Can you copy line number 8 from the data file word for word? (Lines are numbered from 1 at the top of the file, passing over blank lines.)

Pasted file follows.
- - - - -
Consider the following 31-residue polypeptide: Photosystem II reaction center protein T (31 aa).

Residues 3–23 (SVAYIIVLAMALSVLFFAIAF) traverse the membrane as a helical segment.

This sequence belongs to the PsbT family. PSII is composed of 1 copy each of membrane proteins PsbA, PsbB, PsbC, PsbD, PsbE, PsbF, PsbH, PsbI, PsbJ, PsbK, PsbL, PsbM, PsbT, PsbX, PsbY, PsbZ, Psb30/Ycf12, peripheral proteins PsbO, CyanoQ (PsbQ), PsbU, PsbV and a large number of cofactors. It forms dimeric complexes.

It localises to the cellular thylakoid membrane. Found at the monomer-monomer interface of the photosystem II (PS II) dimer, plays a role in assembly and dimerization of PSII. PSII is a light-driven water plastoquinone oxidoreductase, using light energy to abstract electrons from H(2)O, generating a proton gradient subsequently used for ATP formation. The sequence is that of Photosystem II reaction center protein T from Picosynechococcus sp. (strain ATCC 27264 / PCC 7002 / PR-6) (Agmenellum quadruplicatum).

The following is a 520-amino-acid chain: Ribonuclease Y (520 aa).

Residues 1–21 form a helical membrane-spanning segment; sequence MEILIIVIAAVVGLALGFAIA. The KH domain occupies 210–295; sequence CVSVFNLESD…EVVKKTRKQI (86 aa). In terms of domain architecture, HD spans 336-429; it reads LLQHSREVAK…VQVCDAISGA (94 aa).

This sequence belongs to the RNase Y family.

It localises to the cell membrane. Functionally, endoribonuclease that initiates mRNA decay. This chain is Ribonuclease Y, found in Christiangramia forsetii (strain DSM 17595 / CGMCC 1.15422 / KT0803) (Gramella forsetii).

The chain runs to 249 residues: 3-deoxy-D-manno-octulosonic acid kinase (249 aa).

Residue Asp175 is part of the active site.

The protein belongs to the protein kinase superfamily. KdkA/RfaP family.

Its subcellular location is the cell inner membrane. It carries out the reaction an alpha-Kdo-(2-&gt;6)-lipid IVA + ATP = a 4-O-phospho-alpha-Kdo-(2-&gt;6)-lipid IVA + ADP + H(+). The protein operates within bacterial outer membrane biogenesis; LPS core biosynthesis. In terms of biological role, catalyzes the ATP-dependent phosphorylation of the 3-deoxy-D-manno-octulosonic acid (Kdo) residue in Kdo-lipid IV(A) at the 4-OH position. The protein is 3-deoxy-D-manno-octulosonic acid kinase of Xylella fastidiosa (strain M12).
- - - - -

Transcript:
It localises to the cell membrane. Functionally, endoribonuclease that initiates mRNA decay. This chain is Ribonuclease Y, found in Christiangramia forsetii (strain DSM 17595 / CGMCC 1.15422 / KT0803) (Gramella forsetii).